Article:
Steve A. Kay has been appointed the 21st dean of USC Dornsife, the university announced today. He will lead USC Dornsife starting this Fall.
Kay, who is a member of the National Academy of Sciences (NAS), currently serves as dean of biological sciences at the University of California, San Diego (UCSD), overseeing a large academic division that includes a graduate program ranked first among its peers in 2011 by the National Research Council.
“Dr. Kay has distinguished himself as an innovative researcher, a successful administrator and an inspiring leader,” said USC provost and senior vice president for academic affairs Elizabeth Garrett in an announcement on behalf of President C. L. Max Nikias.
One of the world’s top experts on genes and circadian rhythms, he has published more than 200 papers and has been cited in Science magazine’s “Breakthroughs of the Year” three times since 1997.
Kay pointed to the broad strength of both USC Dornsife and the university’s array of professional schools as key factors in his decision to join USC.
“The great attraction of USC is the breadth that the Dornsife [College] offers in terms of being able to bring faculty together from different disciplines,” Kay said. “Some of the most exciting aspects of scholarship are at the interfaces between disciplines.
“Where else in the world could one go to capture the amazing breadth of the College and then mix that with the professional schools? It’s very humbling and exciting to be chosen for what I think really is one of the most exciting jobs in academia right now in the world.”
Having held faculty positions at The Rockefeller University, the University of Virginia and the Scripps Research Institute before joining UCSD in 2007, Kay said, “I’m profoundly passionate about university education.”
As a dean at UCSD, Kay led a large and dynamic academic division with nearly 6,000 undergraduate biology majors, several hundred graduate students and postdoctoral researchers, as well as faculty spanning four major departments. As an academic leader, Kay demonstrated a commitment to faculty excellence, recruiting exceptional new faculty members to the division, including department chairs and center directors, members of the NAS, and other distinguished and productive researchers. In addition, four significant new research centers spanning biomedical to environmental sciences were created during his tenure.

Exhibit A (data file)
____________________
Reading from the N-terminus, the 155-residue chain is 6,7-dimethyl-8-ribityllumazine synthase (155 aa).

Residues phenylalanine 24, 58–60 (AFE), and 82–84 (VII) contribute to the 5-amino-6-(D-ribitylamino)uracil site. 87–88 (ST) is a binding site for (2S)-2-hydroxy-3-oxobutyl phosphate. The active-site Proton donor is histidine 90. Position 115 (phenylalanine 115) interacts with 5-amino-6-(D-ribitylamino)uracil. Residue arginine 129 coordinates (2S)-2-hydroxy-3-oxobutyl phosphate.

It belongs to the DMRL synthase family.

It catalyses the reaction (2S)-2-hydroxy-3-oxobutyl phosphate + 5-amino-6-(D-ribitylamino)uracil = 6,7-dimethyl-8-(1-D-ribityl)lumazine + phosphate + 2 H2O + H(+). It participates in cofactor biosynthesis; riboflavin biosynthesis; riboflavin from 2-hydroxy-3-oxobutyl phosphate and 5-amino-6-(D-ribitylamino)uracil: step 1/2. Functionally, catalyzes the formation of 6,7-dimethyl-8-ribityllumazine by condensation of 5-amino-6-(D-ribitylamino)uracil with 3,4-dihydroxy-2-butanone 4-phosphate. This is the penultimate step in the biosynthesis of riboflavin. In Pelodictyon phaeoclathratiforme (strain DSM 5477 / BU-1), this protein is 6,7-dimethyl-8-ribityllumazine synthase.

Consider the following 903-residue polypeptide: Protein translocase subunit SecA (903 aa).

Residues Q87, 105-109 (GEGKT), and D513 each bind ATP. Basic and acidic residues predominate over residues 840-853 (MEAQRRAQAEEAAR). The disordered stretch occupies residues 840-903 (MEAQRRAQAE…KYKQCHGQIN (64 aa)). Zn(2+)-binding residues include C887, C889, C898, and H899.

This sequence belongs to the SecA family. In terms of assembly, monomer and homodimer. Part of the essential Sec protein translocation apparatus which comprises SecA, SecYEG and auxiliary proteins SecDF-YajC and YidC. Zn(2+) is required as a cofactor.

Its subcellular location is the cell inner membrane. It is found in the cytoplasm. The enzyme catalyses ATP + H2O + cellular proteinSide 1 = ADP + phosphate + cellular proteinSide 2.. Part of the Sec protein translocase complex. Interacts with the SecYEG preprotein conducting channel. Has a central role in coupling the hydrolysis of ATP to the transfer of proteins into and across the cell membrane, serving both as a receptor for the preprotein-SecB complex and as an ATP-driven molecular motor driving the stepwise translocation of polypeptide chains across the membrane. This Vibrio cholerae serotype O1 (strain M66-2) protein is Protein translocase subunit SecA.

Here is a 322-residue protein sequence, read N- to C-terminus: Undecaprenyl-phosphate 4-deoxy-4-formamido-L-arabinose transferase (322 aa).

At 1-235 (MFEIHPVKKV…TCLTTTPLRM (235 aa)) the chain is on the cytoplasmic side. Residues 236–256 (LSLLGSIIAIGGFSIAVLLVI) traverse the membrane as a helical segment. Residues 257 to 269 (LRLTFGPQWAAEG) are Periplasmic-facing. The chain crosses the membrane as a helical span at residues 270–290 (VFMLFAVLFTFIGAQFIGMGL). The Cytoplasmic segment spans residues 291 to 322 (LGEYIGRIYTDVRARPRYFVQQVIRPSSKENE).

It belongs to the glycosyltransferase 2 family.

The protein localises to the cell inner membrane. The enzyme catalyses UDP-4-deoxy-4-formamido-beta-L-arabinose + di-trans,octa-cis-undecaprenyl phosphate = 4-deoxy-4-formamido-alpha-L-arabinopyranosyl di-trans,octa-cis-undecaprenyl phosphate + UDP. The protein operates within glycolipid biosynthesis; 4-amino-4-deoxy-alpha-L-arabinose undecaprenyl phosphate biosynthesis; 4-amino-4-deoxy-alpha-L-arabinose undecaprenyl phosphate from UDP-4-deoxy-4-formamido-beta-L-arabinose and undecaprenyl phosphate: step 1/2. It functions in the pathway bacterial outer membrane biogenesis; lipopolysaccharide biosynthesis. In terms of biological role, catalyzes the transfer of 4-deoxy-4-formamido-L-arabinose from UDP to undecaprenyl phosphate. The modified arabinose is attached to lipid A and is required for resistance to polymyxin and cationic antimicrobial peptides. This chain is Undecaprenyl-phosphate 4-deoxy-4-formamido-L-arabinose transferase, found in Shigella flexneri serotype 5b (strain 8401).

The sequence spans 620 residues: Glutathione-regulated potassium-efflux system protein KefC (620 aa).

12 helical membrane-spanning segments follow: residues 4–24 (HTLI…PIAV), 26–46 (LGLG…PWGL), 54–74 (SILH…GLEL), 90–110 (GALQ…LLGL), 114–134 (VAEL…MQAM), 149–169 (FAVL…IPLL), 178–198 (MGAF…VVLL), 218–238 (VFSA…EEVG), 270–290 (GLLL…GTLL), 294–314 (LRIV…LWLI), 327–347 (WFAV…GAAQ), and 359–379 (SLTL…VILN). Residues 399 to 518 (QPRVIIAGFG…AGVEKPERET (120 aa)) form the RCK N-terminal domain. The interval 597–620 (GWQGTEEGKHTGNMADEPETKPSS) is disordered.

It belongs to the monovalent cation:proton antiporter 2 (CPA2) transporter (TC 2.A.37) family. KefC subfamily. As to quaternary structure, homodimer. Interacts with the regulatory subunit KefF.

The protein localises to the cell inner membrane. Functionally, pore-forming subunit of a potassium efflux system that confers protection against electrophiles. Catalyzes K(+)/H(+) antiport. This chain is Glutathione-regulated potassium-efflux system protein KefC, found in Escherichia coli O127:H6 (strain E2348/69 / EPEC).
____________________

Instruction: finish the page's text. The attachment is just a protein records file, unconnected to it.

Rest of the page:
Kay, who has studied genetics and genomics, received his Ph.D. from the University of Bristol, United Kingdom. In 2008, he was elected as a member of the NAS, in 2009 he was elected as a fellow of the American Association for the Advancement of Science, and in 2010 he was awarded the UCSD Chancellor’s Associates Faculty Award for Excellence in Research. He recently was chosen to receive the 2011 Martin Gibbs Medal by the American Society of Plant Biologists as recognition for pioneering work in plant sciences.
His group’s research contributed significantly to the understanding of the genetic basis for circadian rhythms, which serve as the body’s clock for timing the day-night cycle. Kay and others also explored the ties between circadian rhythms and the body’s metabolism, helping to explain why night-shift workers, frequent travelers and others with disrupted circadian rhythms appear more prone to metabolic disorders.
“The last five years of our field have revealed these profound connections between our body’s clock and how efficient our metabolism is,” Kay said. “We are not only what we eat, but we are when we eat.”
Kay’s appointment is effective on Oct. 1. Dean Howard Gillman will step down on June 30; executive vice provost Michael Quick will assume the dean’s administrative duties beginning July 1 and will continue until Kay’s arrival. Quick will be assisted during this transition by members of the USC Dornsife leadership team, including vice deans Steven Lamy, George Sanchez and Donal Manahan.
“On behalf of the president, I want to again thank professor Howard Gillman for his service as dean of the Dornsife College since 2007,” Garrett said. “His excellent work helped position the Dornsife College so that it could benefit from the generosity and vision of Dana and David Dornsife as they made their gift of $200 million to support the college’s academic mission.”
As dean, Gillman implemented plans to ensure that all undergraduate students had access to resources enabling them to conduct research. He also expanded opportunities for overseas study and service learning. In addition, during his tenure, graduation rates increased, improvements were made to the quality of Ph.D. programs, non-tenure-track faculty promotion pathways were created and many new faculty members were recruited.
In his spare time, Kay enjoys ocean diving and sportfishing. He is married to professor and neurobiologist Shelley Halpain, and the couple has three children: Sophie, 12, and twins Julian and Alexander, 6.